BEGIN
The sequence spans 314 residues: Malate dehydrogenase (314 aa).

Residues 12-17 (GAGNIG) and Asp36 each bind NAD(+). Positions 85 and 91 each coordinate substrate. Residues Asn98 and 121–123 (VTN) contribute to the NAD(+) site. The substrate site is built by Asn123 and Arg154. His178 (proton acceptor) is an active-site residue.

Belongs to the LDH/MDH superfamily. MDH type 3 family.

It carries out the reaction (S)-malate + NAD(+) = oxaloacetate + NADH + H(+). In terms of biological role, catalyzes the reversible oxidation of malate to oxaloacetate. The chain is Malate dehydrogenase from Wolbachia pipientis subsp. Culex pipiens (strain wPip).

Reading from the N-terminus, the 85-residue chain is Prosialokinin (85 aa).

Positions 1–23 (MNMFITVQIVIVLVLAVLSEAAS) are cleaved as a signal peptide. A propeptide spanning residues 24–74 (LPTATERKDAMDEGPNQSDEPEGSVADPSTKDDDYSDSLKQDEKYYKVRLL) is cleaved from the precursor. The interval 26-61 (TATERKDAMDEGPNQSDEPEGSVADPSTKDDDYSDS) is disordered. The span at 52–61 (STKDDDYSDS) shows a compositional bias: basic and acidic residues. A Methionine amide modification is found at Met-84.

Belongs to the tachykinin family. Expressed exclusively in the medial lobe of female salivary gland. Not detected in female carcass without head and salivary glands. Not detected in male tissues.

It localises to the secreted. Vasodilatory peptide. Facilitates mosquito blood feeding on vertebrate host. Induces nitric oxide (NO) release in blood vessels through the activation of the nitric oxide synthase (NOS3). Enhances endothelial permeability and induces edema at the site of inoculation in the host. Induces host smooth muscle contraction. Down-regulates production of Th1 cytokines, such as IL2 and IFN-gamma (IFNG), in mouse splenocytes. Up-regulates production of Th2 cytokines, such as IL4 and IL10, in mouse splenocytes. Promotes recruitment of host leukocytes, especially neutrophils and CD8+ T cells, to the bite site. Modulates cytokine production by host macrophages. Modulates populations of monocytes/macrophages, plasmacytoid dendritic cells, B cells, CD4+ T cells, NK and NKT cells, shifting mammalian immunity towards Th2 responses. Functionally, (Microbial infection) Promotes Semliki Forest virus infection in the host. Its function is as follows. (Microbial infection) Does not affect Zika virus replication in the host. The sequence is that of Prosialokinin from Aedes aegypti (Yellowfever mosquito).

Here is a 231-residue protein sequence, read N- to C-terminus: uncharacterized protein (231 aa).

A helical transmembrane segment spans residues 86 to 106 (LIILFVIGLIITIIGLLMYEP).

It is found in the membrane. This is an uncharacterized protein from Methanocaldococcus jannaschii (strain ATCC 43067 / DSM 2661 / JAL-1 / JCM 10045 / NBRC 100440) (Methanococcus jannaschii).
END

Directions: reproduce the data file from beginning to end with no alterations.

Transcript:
The sequence spans 314 residues: Malate dehydrogenase (314 aa).

Residues 12-17 (GAGNIG) and Asp36 each bind NAD(+). Positions 85 and 91 each coordinate substrate. Residues Asn98 and 121–123 (VTN) contribute to the NAD(+) site. The substrate site is built by Asn123 and Arg154. His178 (proton acceptor) is an active-site residue.

Belongs to the LDH/MDH superfamily. MDH type 3 family.

It carries out the reaction (S)-malate + NAD(+) = oxaloacetate + NADH + H(+). In terms of biological role, catalyzes the reversible oxidation of malate to oxaloacetate. The chain is Malate dehydrogenase from Wolbachia pipientis subsp. Culex pipiens (strain wPip).

Reading from the N-terminus, the 85-residue chain is Prosialokinin (85 aa).

Positions 1–23 (MNMFITVQIVIVLVLAVLSEAAS) are cleaved as a signal peptide. A propeptide spanning residues 24–74 (LPTATERKDAMDEGPNQSDEPEGSVADPSTKDDDYSDSLKQDEKYYKVRLL) is cleaved from the precursor. The interval 26-61 (TATERKDAMDEGPNQSDEPEGSVADPSTKDDDYSDS) is disordered. The span at 52–61 (STKDDDYSDS) shows a compositional bias: basic and acidic residues. A Methionine amide modification is found at Met-84.

Belongs to the tachykinin family. Expressed exclusively in the medial lobe of female salivary gland. Not detected in female carcass without head and salivary glands. Not detected in male tissues.

It localises to the secreted. Vasodilatory peptide. Facilitates mosquito blood feeding on vertebrate host. Induces nitric oxide (NO) release in blood vessels through the activation of the nitric oxide synthase (NOS3). Enhances endothelial permeability and induces edema at the site of inoculation in the host. Induces host smooth muscle contraction. Down-regulates production of Th1 cytokines, such as IL2 and IFN-gamma (IFNG), in mouse splenocytes. Up-regulates production of Th2 cytokines, such as IL4 and IL10, in mouse splenocytes. Promotes recruitment of host leukocytes, especially neutrophils and CD8+ T cells, to the bite site. Modulates cytokine production by host macrophages. Modulates populations of monocytes/macrophages, plasmacytoid dendritic cells, B cells, CD4+ T cells, NK and NKT cells, shifting mammalian immunity towards Th2 responses. Functionally, (Microbial infection) Promotes Semliki Forest virus infection in the host. Its function is as follows. (Microbial infection) Does not affect Zika virus replication in the host. The sequence is that of Prosialokinin from Aedes aegypti (Yellowfever mosquito).

Here is a 231-residue protein sequence, read N- to C-terminus: uncharacterized protein (231 aa).

A helical transmembrane segment spans residues 86 to 106 (LIILFVIGLIITIIGLLMYEP).

It is found in the membrane. This is an uncharacterized protein from Methanocaldococcus jannaschii (strain ATCC 43067 / DSM 2661 / JAL-1 / JCM 10045 / NBRC 100440) (Methanococcus jannaschii).